I will readily confess to being a little overwhelmed right now.
‘Smoke and Shadows’ has a little orange flag beside the title on Amazon US, declaring that it is the #1 New Release in Women’s Poetry. While I know it won’t last terribly long, I have to keep reminding myself that it’s a. real and b. not a cruel joke.
It was a strange mix of surprise, pride, excitement and humility that hit me when I signed into my browser after a few days away from home and that popped up.
It also comes up when anyone clicks on ‘Hot New Releases’ and scrolls through the various genres. That’s a pretty neat trick!
I know that I have worked hard to ensure it’s a great collection, and I am incredibly proud of these poems, but I know that it couldn’t have happened without readers being willing to give my work a try, nor without the support and encouragement of those who help with tricky things like marketing and promotion. I couldn’t have done any of it without those key individuals in my life who remind me regularly that I can do this, that my work is good, and that there is no reason why I should not deserve success.
To each of those people: thank you for helping me achieve this honour, as fleeting as it may be. I can’t tell you how grateful I am for your contribution to my achievements so far.
Of course, it all depends on how one defines success. Some people might consider dollars in the bank as a sign that they’ve made it. Some might look at whether or not they can quit their day job and just write. Some might want to achieve “celebrity” status. Others focus on book sales, page reads, and their ongoing rankings in various lists and stores.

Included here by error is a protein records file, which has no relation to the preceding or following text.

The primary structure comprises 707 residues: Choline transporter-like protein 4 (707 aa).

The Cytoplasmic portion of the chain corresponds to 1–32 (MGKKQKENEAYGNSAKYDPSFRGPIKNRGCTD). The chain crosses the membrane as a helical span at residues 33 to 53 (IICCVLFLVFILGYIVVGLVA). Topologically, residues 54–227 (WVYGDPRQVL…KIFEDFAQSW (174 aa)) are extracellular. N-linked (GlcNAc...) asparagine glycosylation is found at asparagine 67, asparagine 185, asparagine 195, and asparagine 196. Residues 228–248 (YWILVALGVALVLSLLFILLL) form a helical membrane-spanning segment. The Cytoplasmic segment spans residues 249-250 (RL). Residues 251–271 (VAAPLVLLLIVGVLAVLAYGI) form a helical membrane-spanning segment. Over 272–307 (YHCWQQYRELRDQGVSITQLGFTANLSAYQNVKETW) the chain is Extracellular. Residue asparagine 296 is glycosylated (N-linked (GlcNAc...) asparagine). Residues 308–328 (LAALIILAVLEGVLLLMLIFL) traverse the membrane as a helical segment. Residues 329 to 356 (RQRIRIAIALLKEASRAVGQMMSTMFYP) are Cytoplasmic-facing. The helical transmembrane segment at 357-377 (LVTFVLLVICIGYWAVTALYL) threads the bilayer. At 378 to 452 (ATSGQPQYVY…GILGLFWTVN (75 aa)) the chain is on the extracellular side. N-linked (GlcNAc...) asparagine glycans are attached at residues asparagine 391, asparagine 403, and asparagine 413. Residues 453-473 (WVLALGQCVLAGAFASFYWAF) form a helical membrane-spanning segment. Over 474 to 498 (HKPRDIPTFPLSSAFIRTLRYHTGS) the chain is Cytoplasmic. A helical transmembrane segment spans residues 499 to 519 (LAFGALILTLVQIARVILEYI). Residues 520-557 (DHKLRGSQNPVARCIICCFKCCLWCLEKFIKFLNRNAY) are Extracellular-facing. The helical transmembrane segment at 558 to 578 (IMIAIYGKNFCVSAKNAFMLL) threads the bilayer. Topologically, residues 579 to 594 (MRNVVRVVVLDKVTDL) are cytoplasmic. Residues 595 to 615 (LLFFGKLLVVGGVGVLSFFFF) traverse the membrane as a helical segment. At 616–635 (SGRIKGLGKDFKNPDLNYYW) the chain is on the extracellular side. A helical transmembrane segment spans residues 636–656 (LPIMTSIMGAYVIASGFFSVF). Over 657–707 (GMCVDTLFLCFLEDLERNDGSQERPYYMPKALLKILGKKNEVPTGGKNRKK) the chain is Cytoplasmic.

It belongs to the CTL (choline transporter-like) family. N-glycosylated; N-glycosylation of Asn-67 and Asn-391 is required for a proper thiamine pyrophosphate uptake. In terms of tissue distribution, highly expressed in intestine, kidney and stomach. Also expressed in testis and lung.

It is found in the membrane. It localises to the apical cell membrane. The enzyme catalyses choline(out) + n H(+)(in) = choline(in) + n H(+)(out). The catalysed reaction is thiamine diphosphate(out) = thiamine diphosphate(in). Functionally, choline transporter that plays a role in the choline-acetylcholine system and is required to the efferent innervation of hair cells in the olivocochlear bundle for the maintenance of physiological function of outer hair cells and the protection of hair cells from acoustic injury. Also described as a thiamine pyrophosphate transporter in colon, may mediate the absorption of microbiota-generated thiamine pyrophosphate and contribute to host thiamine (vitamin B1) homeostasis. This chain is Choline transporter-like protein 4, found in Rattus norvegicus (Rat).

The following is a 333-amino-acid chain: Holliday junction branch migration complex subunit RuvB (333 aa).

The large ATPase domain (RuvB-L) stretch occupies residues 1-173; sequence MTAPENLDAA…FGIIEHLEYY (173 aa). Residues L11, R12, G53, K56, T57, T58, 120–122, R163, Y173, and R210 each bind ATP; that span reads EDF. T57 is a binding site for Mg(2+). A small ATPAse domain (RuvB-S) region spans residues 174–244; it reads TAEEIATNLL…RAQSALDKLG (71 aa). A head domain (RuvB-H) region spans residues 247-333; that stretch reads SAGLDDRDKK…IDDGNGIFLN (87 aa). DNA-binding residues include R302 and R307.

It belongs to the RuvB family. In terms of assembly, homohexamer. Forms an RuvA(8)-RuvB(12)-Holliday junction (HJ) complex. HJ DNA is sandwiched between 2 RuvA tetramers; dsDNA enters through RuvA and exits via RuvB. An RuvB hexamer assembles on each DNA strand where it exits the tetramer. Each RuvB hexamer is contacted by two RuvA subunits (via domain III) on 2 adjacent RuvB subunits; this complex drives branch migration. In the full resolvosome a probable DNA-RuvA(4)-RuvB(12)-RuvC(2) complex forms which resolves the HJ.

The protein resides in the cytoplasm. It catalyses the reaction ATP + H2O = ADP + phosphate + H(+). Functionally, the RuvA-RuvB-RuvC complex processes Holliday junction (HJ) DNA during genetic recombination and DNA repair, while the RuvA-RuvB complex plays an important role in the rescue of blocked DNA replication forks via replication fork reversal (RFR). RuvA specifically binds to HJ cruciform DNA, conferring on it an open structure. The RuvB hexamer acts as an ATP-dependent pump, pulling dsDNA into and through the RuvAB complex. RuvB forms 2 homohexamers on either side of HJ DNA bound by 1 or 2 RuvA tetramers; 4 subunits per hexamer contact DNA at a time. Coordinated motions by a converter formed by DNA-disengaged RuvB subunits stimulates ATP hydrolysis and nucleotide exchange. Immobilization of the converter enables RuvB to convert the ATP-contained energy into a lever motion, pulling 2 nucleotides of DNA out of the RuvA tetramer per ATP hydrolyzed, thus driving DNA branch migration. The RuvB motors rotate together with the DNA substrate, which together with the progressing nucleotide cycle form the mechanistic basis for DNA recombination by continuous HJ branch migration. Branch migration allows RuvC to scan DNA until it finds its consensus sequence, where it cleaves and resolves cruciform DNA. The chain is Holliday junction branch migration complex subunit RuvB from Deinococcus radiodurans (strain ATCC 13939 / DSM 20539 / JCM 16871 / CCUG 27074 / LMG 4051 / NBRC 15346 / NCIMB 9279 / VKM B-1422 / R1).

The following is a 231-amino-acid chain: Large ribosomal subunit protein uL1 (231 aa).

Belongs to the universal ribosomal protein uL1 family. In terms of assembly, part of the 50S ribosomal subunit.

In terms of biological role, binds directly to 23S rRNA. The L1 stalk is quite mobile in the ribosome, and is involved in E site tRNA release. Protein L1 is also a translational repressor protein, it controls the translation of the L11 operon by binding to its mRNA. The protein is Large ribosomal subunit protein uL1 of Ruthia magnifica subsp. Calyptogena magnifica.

I won’t deny that any or all of those things would be nice, and I absolutely do hope that people will buy, read and hopefully enjoy my books, but for me, the ultimate success as a poet is when someone tells me that my poetry is relatable, that it moved them or made them cry, or that it helped them to put a painful experience behind them. One of my favourite comments about my book Leaf came from a young woman who told me, “I read your poems, and I knew I wasn’t alone in this world. I can’t tell you how relieved I was to know someone else understands what I think and feel.” That has never left me, and never fails to spur me on. The fact that people connect and relate to my work in that powerfully emotional way is how I measure my success as a poet.
So, I don’t need that little orange flag to show that I’m successful. Nevertheless, I’m very happy to have it, and I’m going to take pride in it. And I might brag about it just a little… because I know it won’t last long. And in all honesty… I’m going to tell everyone I know, just because I can.